WTW: 5.7% median salary increase for regular employees projected for 2023

A Willis Tower Watson (WTW) report revealed that companies are increasing their budget for salary raises next year. (Photo via Getty Images)
A Willis Tower Watson (WTW) report revealed that companies are increasing their budget for salary raises next year. (PHOTO: Getty Images)

An increase in regular rank-and-file employees’ salaries is projected for 2023, due to the tight labor market and rising inflation concerns in the Asia Pacific, a report by Willis Tower Watson (WTW) revealed.

Private companies are allocating an average median increase of 5.7 percent in salaries for 2023, slightly higher than the usual 5.5 percent annual increase.

WTW also said that 52.5 percent of the 385 employers polled in the Philippines had increased their salary increase budgets this year, making the Philippines fifth out of 14 countries to have the largest increase in salary budget raises for 2023.

The Philippines is also fifth globally for actual pay raise this year.

"When asked whether they have changed their 2022 salary increases from their original projections, only 32.5 percent have made further adjustment from what they have initially planned for, while 51 percent have maintained the pay budgets they set at the start of 2022,” WTW said.

India topped the ranking, with a projected increase in salary raise budget at 10 percent, followed by Vietnam at 8 percent, Indonesia at 7 percent, and China at 6 percent.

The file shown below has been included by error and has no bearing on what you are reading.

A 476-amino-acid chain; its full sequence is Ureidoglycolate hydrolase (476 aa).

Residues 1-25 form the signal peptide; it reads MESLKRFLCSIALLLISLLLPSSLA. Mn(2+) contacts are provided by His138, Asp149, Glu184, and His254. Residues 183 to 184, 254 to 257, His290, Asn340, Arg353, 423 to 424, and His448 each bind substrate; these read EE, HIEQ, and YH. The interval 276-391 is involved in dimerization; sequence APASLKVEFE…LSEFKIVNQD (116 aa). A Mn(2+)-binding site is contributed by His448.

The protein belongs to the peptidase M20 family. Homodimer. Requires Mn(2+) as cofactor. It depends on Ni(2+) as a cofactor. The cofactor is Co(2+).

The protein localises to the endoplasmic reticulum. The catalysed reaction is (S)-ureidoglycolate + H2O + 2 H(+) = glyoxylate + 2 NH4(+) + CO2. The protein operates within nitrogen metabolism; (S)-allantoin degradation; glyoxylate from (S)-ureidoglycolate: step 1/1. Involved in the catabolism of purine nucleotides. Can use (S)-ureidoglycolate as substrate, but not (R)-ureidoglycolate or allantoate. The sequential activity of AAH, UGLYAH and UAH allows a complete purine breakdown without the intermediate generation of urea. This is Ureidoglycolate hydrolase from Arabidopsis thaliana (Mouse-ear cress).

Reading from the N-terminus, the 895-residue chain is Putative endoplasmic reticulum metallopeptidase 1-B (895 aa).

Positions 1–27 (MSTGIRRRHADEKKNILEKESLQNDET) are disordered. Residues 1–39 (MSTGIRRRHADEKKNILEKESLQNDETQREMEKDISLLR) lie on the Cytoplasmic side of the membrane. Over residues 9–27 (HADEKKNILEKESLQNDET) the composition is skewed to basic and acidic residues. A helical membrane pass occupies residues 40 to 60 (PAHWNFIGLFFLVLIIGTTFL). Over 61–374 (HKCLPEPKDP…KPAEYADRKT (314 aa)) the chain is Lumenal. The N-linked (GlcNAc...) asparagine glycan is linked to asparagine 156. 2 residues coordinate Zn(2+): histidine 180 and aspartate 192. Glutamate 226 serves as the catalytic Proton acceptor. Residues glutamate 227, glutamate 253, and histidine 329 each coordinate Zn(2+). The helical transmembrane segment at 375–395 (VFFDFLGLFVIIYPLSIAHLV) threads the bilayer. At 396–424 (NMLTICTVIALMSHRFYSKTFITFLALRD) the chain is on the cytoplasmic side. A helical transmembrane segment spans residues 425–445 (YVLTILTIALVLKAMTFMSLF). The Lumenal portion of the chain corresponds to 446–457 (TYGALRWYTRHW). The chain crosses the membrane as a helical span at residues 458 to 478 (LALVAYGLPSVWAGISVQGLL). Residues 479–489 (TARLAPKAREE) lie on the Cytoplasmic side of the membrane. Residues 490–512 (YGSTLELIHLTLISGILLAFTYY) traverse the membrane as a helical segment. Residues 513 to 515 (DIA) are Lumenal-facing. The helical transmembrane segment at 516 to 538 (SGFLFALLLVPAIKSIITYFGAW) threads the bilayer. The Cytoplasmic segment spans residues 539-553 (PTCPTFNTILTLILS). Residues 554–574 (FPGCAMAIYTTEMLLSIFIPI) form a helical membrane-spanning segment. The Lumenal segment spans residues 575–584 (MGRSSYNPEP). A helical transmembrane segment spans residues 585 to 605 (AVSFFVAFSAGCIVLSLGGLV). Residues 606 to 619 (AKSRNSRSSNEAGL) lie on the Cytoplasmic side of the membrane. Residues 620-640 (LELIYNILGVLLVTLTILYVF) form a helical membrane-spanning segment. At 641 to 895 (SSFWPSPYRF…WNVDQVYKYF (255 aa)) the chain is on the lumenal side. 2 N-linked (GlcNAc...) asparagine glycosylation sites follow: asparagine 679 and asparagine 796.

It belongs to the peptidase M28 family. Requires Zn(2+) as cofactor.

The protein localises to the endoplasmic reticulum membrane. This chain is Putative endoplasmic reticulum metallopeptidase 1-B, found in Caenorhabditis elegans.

In a statement, WTW spokesperson Patrick Marquina cited compounding economic conditions and new ways of working for the revised salary budgets.

"Although higher salary increases are expected, various industries are showing different developing rhythms. With such a dynamic environment, it’s imperative for organizations not only to have a clear compensation strategy but also a keen understanding and appreciation of the factors that influence compensation growth."

The most cited factors for a higher pay raise budget are labor market (59 percent); cost management such as inflation and rising cost of goods in the market (58 percent); and employee expectations for higher salary increases due to inflation (44 percent).

The study also revealed that due to inflation concerns, 65 percent of respondent companies said that they would not have more frequent salary increases, while others said they already have or are planning to increase the frequency of their salary raises, with 98 percent of them saying that they have already adjusted, or will adjust, salary raises twice a year.

Marvin Joseph Ang is a news and creative writer who follows developments on politics, democracy, and popular culture. He advocates for a free press and national democracy. Follow him on Twitter at @marvs30ang for latest news and updates. The views expressed are his own.